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10 Feb 2008 10:00
Senator Barack Obama swept the board on Saturday, pummelling Hillary Clinton in three Democratic nominating contests as Republican Mike Huckabee gave John McCain a run for his money.
Obama, who is locked in a battle with Clinton for the party’s nomination, won big in Washington state, Nebraska and Louisiana, outscoring the former first lady by two to one.
The Illinois senator, bidding to be the country’s first black president, swept Washington state and Nebraska with a staggering 68% of the vote. In Louisiana with 98% of precincts reporting, he was on 57%.
“We won north, we won south, we won in between,” Obama told 6 000 cheering guests in an electrifying speech to a Democratic dinner in Virginia.
“People want to turn the page.
They want to write a new chapter in American history.
Saturday’s results give the 46-year-old a high-voltage burst of energy ahead of the next nominating contests: on Tuesday in Virginia, Maryland and Washington DC and then Texas and Ohio on March 4.
And they will be a blow to New York Senator Clinton in her bid to be the first woman president, as she badly needs a win as the race moves to new battlegrounds after the Super Tuesday contests ended in a stalemate.
‘The game is on’
Clinton (60) was also pumping up the crowds at the Jefferson-Jackson Dinner in Richmond, Virginia, asking: “Are you ready to take back the White House and take back our country?” She was warmly received, but it was Obama who raised the roof.
On the Republican side, ordained Baptist minister Huckabee wrested two states from the apparent Republican frontrunner McCain, in a huge boost to his flagging campaign.
He took Kansas by 60% and, after a fierce neck-and-neck battle in Louisiana, snatched the state with 44% to 42% for McCain. The results in Washington state were still too close to call.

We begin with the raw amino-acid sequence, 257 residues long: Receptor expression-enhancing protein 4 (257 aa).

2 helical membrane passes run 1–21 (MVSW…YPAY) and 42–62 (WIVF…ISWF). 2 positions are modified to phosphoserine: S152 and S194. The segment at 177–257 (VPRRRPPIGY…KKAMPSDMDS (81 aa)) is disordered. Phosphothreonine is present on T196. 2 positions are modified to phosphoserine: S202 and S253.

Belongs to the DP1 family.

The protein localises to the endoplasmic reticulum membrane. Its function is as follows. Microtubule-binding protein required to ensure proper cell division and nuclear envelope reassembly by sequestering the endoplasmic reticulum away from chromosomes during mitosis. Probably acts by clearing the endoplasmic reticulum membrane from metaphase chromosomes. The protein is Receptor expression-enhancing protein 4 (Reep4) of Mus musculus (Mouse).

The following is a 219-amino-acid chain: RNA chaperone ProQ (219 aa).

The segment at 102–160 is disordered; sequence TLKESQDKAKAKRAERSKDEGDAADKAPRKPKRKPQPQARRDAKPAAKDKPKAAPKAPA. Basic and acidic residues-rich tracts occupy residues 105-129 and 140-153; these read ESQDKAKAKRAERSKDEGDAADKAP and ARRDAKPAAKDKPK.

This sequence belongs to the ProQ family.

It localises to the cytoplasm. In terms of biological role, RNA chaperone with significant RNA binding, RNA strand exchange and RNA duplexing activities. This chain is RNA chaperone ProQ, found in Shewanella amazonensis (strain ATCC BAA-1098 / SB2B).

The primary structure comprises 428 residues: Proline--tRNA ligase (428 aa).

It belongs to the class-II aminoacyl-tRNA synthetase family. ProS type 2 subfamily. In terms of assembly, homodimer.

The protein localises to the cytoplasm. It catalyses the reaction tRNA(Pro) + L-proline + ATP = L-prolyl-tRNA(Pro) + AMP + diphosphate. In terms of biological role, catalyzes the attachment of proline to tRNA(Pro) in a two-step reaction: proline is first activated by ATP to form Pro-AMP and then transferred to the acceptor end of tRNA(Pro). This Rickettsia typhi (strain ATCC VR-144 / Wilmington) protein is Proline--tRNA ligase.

A Vietnam war hero, McCain (71) is virtually assured of the party’s nomination for the November elections, with 724 delegates to 196 for Huckabee. A total of 1 191 are needed for the nomination.
But Huckabee has been doing well in conservative, rural states.
“I majored in miracles, and I still believe in them,” he told supporters on Saturday, warning McCain “the game is on”.
Clinton and Obama are locked in a tussle for delegates to the party’s convention in Denver in August, chasing the 2 025 delegates needed to win the party’s nomination for November’s presidential elections.
Thanks to the complex Democratic Party rules, it was not immediately clear how many delegates Obama picked up from his victories on Saturday.
But Washington state was the biggest prize with 78 delegates up for grabs, and a further 19 super delegates who can vote for whom they like. Louisiana has 56 delegates; Nebraska has 24. Maine, which votes on Sunday, has 24 delegates and 10 super delegates.
A tally by independent pollsters RealClearPolitics late on Saturday put Clinton only marginally ahead in the delegate count, with 1 112 to Obama’s 1 096.
A national NewsWeek poll out Friday had Obama surpassing Clinton’s once-overwhelming lead for the first time, with 42% to 41%.
Obama late on Saturday claimed as his own the Democratic Party’s crown for the November polls.
“The Republicans in Washington are already running on the politics of yesterday, which is why your party must be the party of tomorrow and that is the party I intend to lead as president of the United States of America,” he said to deafening cheers.
Obama appears poised for victory in Virginia and Maryland, in part due to the high number of African-American voters.
Virginia Governor Tim Kaine said he endorsed Obama because “he is a unifier in times of bitter division. He is an agent of change at a time when our nation needs change.”
Pete Crane, a Washington state caucus-goer for more than 30 years, said the turnout at a caucus in Bremerton was “by far” the biggest crowd he had seen.
“It was an incredible crowd, probably three times what it was four years ago,” Crane said. The precinct went 32 to 12 to Obama.—AFP
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